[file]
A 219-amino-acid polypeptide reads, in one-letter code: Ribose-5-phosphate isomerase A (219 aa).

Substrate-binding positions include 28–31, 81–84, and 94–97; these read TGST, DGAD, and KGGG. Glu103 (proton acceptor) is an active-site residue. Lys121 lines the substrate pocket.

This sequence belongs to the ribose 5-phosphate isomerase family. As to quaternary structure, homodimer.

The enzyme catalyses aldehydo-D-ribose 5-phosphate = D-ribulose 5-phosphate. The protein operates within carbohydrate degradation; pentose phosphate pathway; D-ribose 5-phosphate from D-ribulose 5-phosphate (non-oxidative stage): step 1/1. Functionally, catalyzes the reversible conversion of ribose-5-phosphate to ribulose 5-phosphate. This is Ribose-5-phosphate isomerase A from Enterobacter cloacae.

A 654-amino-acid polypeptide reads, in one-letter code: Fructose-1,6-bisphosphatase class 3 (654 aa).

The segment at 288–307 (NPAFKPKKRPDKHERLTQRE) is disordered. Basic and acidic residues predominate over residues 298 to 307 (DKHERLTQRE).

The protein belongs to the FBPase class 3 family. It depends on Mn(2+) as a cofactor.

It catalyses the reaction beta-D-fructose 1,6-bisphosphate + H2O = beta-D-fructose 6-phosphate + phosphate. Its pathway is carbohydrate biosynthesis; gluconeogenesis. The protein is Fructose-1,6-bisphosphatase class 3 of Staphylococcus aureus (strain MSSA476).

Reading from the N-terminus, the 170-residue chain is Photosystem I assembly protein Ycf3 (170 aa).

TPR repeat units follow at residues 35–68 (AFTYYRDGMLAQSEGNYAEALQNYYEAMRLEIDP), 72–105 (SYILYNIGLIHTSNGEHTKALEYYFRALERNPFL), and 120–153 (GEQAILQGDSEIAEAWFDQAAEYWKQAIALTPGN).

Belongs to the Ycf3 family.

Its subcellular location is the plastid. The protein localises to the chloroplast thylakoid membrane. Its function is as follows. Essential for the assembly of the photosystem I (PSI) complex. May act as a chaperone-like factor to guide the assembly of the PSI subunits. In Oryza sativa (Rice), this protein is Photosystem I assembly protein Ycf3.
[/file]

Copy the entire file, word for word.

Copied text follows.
A 219-amino-acid polypeptide reads, in one-letter code: Ribose-5-phosphate isomerase A (219 aa).

Substrate-binding positions include 28–31, 81–84, and 94–97; these read TGST, DGAD, and KGGG. Glu103 (proton acceptor) is an active-site residue. Lys121 lines the substrate pocket.

This sequence belongs to the ribose 5-phosphate isomerase family. As to quaternary structure, homodimer.

The enzyme catalyses aldehydo-D-ribose 5-phosphate = D-ribulose 5-phosphate. The protein operates within carbohydrate degradation; pentose phosphate pathway; D-ribose 5-phosphate from D-ribulose 5-phosphate (non-oxidative stage): step 1/1. Functionally, catalyzes the reversible conversion of ribose-5-phosphate to ribulose 5-phosphate. This is Ribose-5-phosphate isomerase A from Enterobacter cloacae.

A 654-amino-acid polypeptide reads, in one-letter code: Fructose-1,6-bisphosphatase class 3 (654 aa).

The segment at 288–307 (NPAFKPKKRPDKHERLTQRE) is disordered. Basic and acidic residues predominate over residues 298 to 307 (DKHERLTQRE).

The protein belongs to the FBPase class 3 family. It depends on Mn(2+) as a cofactor.

It catalyses the reaction beta-D-fructose 1,6-bisphosphate + H2O = beta-D-fructose 6-phosphate + phosphate. Its pathway is carbohydrate biosynthesis; gluconeogenesis. The protein is Fructose-1,6-bisphosphatase class 3 of Staphylococcus aureus (strain MSSA476).

Reading from the N-terminus, the 170-residue chain is Photosystem I assembly protein Ycf3 (170 aa).

TPR repeat units follow at residues 35–68 (AFTYYRDGMLAQSEGNYAEALQNYYEAMRLEIDP), 72–105 (SYILYNIGLIHTSNGEHTKALEYYFRALERNPFL), and 120–153 (GEQAILQGDSEIAEAWFDQAAEYWKQAIALTPGN).

Belongs to the Ycf3 family.

Its subcellular location is the plastid. The protein localises to the chloroplast thylakoid membrane. Its function is as follows. Essential for the assembly of the photosystem I (PSI) complex. May act as a chaperone-like factor to guide the assembly of the PSI subunits. In Oryza sativa (Rice), this protein is Photosystem I assembly protein Ycf3.